Foreign Ministers Zohrab Mnatsakanyan (R) of Armenia and Elmar Mammadyarov of Azerbaijan meet in Bratislava, December 4, 2019.

‘Tough’ Karabakh Negotiations Yield No Results


BRATISLAVA, Slovakia (RFE/RL) — The foreign ministers of Armenia and Azerbaijan appear to have made no progress towards a resolution of the Nagorno-Karabakh during what the Azerbaijani side described as “tough” talks held in Slovakia’s capital Bratislava late on Wednesday, December 4.

According to international mediators, they only agreed to meet again early next year “to intensify negotiations on the core issues of a peaceful settlement.”

Armenia’s Zohrab Mnatsakanyan and Azerbaijan’s Elmar Mammadyarov, who met the sidelines of an annual ministerial conference of the Organization for Security and Cooperation in Europe (OSCE) member states, exposed lingering disagreements between the conflicting parties in their public statements made on Thursday.

“My meeting yesterday with my Armenian counterpart lasted for three and a half hours,” Mammadyarov said at the conference. “These were quite tough negotiations. Unfortunately, we still have unresolved problems.”

Mnatsakanyan did not comment on the outcome of the talks in his speech at the gathering. Instead, he charged that further progress in the peace process is hampered Azerbaijan’s “maximalist positions” and “preconditions.”

The Armenian minister pointed to an official Azerbaijani “memorandum” outlining Baku’s position on the Karabakh settlement which was circulated at the Bratislava conference.

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The document demands “immediate, complete and unconditional withdrawal of the Armenian armed forces from the Nagorno-Karabakh region and other occupied territories of Azerbaijan.” It also says that Karabakh’s predominantly Armenian population can only be granted “the status of self-rule … within Azerbaijan.”

By contrast, Mnatsakanyan insisted on Karabakh residents’ right to “maintain and determine a status outside the jurisdiction, sovereignty or territorial integrity of Azerbaijan.”

“Azerbaijan must assume direct commitment to recognition of the right to self-determination of the people of Nagorno-Karabakh by way of legally binding free expression of the will of the people living in Nagorno-Karabakh, the outcome of which should have no limitation,” he said.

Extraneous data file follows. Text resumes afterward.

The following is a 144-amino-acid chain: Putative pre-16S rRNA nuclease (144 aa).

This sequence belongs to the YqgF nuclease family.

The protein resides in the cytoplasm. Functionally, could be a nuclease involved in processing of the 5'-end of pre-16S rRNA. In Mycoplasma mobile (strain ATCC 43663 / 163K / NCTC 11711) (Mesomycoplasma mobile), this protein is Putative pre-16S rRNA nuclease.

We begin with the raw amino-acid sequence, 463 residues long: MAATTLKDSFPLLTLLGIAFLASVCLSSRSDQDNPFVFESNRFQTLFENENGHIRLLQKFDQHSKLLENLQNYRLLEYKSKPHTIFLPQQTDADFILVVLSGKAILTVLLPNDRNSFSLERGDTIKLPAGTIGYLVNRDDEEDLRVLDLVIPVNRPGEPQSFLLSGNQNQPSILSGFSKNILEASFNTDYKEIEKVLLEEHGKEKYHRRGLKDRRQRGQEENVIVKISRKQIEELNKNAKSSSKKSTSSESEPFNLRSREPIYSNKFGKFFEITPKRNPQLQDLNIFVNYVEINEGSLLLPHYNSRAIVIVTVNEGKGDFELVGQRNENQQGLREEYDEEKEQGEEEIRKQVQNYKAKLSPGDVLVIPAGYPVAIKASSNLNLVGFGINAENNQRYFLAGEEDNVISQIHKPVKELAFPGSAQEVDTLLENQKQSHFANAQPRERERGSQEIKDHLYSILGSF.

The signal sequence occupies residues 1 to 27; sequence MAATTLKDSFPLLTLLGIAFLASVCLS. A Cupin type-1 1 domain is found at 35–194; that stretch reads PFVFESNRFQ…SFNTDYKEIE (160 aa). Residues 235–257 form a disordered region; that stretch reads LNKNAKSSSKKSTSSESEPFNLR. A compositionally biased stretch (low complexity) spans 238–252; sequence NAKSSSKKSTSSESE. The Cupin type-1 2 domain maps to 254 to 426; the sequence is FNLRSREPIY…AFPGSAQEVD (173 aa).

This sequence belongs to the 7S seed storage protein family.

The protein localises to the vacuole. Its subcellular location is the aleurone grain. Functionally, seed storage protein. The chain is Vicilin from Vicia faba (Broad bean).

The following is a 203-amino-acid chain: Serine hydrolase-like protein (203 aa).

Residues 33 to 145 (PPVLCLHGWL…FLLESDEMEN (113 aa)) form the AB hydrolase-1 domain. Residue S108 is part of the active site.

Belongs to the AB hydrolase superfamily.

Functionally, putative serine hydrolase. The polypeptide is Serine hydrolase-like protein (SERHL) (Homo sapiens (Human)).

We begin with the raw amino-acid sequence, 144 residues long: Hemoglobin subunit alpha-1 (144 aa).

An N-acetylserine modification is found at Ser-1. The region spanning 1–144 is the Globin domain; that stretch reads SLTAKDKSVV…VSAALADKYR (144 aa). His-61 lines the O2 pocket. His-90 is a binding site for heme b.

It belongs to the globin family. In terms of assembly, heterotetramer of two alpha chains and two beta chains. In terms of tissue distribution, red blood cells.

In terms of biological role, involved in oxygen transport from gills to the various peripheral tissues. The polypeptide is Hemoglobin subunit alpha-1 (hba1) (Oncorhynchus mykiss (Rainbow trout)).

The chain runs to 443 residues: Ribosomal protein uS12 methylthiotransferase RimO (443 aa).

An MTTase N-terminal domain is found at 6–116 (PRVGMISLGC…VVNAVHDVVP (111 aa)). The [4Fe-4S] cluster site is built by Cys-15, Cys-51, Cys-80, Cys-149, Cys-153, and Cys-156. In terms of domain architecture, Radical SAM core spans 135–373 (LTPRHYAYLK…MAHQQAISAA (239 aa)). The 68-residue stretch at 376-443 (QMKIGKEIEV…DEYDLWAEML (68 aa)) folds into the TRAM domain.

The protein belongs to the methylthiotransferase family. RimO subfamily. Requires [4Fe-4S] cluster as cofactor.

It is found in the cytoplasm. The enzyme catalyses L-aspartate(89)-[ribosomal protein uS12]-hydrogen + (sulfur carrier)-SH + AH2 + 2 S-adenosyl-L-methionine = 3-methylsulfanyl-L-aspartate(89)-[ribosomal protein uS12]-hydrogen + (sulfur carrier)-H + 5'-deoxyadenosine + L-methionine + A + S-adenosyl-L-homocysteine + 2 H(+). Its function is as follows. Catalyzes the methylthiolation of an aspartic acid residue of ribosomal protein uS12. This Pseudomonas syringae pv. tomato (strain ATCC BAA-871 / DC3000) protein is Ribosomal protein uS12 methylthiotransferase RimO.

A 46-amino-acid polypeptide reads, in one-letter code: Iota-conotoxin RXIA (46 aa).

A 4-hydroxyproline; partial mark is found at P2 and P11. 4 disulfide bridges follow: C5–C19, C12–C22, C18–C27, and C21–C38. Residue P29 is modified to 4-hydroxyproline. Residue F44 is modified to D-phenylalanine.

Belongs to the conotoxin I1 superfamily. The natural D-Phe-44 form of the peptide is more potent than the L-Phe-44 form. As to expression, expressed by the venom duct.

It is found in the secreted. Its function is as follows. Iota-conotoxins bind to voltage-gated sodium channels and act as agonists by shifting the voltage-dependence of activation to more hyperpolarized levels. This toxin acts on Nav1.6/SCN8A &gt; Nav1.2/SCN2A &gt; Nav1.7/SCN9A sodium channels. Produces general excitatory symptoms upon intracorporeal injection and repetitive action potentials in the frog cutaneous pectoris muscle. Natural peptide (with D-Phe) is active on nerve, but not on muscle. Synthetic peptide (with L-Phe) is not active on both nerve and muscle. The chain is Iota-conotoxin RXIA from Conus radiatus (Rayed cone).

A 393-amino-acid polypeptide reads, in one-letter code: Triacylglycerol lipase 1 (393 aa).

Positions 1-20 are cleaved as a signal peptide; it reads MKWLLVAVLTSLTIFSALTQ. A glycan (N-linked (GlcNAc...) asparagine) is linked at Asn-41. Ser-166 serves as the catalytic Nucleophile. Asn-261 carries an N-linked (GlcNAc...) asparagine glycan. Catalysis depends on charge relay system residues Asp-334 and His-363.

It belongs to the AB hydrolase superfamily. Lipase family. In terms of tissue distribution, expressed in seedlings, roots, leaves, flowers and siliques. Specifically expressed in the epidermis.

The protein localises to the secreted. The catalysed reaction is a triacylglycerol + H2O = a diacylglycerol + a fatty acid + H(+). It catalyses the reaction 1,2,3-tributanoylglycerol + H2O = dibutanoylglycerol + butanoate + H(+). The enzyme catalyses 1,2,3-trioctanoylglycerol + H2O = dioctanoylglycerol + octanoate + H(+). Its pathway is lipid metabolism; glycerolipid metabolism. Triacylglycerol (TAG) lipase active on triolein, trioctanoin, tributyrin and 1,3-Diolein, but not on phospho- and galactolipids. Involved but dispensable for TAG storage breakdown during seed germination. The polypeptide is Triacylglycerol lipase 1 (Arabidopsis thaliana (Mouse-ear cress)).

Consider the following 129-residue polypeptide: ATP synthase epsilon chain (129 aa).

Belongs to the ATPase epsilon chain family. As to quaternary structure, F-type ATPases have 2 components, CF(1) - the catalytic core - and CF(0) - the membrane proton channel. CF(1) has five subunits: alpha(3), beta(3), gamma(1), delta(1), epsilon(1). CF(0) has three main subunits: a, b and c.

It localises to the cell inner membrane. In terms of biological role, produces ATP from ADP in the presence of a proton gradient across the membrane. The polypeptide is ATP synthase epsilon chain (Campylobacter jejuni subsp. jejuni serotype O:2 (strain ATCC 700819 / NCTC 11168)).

“The government of Armenia will never engage in any activities which can violate the right of the people of Nagorno-Karabakh to freely determine their political status or can deprive them of the ownership of this process,” he added.

The United States, Russia and France, the three world powers co-heading the OSCE Minsk Group, have repeatedly stated that Karabakh’s internationally recognized status should be determined through a “legally binding expression of will.” This is one of the main elements of their so-called Madrid Principles of the conflict’s resolution first put forward over a decade ago.

The proposed plebiscite would be held after the liberation of virtually seven districts around the former Nagorno-Karabakh Autonomous Oblast which were fully or partly occupied by Karabakh Armenian forces during the 1991-1994 war.

Russian Foreign Minister Sergey Lavrov and senior U.S. and French diplomats attending the Bratislava conference reaffirmed this peace formula in a joint statement on the Mammadyarov-Mnatsakanyan meeting issued on Thursday.

“We welcome the intention of the Foreign Ministers of Azerbaijan and Armenia to meet again in early 2020 under Co-Chair auspices to intensify negotiations on the core issues of a peaceful settlement and to facilitate further talks at the highest level,” read the statement.

The mediators also noted a significant decrease in ceasefire violations in the conflict zone and called on the parties to take “additional concrete humanitarian and security measures.” Those include the expansion of a small OSCE mission monitoring the ceasefire regime along the Karabakh “line of contact” and the Armenian-Azerbaijani border. Mnatsakanyan reaffirmed Yerevan’s strong support for that.

Lavrov met with Mammadyarov and Azerbaijani President Ilham Aliyev in Baku earlier this week. After those talks he spoke of “possibilities of achieving a compromise” on Karabakh.

Lavrov also expressed hope that his Armenian and Azerbaijani counterparts will issue a joint statement with the mediating powers as a result of the Bratislava meeting. The resulting statement was signed only by the Russian, U.S. and French officials.

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